Hide   Volume
The Communicator NEWS & POLITICS

New Music Therapy Practicum Brings Music to Children


Photo credit:

Written by: Communicator StaffFebruary 14, 2013

Nothing soothes the soul like music. Or so music therapy students set out to show. Beginning this spring, those students who are working their way through their music therapy practicums will get the chance to share this medicine with Fort Wayne’s children.

According to Nancy Jackson, an associate professor of music and the director of music therapy at IPFW, students are required to do a minimum of four semesters of direct patient clinicals, which they have done through different community placements. Through the programs new partnership with Lutheran Hospital, music therapy students will now be offered the chance to work with pediatrics patients, an option not previously offered by IPFW.

This new practicum avenue was made possible in part by the Blue Star Connection, a non-profit that works with music therapy programs in hospitals across the country to bring music to children. Jackson noted that Blue Star’s contribution to the program was much different from their normal donations.

“Blue Star was unusually generous. We said this is what we’d like to have, this is what we’d like to do, and the boxes just started arriving,” said Jackson.

Ordinarily, donations made to IPFW’s music therapy program allows them to go out and purchase a few instruments at a time that students are able to take along with them to their practicums. Blue Star, on the other hand, donated instruments directly to the requests of the program, shipping guitars, bells, recorders, an electronic keyboard small percussion instruments among others.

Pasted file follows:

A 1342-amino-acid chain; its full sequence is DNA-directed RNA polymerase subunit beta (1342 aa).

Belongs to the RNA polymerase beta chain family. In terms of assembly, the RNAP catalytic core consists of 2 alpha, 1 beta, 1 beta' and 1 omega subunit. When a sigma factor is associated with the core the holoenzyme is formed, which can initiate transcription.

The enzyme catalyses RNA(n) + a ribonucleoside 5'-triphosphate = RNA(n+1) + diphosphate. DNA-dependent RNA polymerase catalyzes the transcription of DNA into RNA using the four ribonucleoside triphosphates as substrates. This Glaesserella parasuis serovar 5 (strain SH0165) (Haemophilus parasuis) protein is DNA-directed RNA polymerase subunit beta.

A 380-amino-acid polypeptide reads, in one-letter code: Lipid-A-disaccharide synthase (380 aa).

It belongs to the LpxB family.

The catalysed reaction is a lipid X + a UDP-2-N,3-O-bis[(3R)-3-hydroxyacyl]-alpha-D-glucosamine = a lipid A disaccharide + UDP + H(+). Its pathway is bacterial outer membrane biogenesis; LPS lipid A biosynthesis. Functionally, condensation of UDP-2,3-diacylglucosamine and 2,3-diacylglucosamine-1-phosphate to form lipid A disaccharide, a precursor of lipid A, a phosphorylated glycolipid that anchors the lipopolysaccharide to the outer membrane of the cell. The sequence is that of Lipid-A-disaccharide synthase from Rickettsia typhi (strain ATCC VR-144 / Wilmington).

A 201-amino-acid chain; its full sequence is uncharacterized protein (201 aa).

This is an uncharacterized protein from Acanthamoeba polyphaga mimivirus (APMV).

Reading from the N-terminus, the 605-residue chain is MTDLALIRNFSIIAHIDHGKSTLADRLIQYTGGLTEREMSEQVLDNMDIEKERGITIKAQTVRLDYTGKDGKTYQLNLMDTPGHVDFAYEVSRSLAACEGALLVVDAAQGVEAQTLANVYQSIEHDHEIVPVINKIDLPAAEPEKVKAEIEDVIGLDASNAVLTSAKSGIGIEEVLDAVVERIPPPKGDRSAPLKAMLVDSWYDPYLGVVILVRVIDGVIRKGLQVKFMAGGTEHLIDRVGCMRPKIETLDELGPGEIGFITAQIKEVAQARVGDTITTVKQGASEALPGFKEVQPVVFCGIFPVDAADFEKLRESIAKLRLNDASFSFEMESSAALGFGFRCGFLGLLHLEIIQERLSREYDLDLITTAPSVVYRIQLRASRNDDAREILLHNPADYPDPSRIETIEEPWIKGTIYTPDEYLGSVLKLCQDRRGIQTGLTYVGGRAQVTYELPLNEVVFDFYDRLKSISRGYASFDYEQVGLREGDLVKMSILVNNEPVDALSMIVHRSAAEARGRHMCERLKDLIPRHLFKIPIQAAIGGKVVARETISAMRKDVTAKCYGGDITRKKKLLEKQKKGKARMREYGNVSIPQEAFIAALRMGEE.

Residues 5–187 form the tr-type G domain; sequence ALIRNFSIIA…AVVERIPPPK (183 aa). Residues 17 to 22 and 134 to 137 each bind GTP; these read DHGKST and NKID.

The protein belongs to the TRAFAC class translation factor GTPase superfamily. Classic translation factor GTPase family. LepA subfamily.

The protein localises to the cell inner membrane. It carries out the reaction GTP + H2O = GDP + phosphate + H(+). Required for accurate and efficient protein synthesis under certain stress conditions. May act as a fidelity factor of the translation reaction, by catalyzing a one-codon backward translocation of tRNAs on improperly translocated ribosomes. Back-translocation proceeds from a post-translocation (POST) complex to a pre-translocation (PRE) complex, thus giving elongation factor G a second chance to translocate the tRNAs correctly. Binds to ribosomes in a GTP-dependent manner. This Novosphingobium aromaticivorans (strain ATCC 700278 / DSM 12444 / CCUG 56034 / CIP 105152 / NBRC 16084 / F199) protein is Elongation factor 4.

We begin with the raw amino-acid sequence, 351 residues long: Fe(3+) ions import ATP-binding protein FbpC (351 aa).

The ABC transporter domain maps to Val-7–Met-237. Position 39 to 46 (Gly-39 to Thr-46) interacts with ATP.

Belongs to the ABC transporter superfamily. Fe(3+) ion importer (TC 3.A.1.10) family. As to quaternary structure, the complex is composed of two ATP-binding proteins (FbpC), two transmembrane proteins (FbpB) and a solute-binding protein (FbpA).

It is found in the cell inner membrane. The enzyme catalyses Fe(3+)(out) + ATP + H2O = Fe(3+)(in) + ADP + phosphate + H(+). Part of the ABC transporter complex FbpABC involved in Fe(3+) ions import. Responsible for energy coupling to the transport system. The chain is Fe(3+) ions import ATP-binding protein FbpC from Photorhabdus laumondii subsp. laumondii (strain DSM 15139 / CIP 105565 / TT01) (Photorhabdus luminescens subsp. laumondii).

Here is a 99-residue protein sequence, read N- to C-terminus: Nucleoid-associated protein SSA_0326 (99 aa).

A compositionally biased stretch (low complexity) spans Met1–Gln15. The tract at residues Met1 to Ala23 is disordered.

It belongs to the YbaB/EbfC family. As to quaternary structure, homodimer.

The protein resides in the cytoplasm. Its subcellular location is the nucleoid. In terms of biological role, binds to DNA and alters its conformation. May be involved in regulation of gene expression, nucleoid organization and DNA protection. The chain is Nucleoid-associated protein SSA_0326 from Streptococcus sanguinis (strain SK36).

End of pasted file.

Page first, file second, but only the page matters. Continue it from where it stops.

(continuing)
This semester, two music therapy students along with a board certified music therapist will be visiting Lutheran hospital for a few hours every week to bring these instruments and their learning to the children, a great opportunity for a hospital without a music therapist on staff.

Practicum students are able to provide assessments, treatment and treatment evaluations of patients, which may include the use of singing or instruments on the part of the student or the patient to help them relax or provide distraction from pain and discomfort. While Jackson says this allows students to practice their skills at the same time that it allows them to figure out which type of patients they would like to work with in the future, it also serves the larger function of taking patients out of an emotional state that hinders their healing.

“Music is intrinsically and inherently a human activity. It connects us with our full humanity. If you think of children in a hospital, they are away from their normal surroundings, including family, and when you bring music into the environment you are showing them the completeness they have in themselves. You relieve that fear, relieve that anxiety and this allows them to heal,” said Jackson.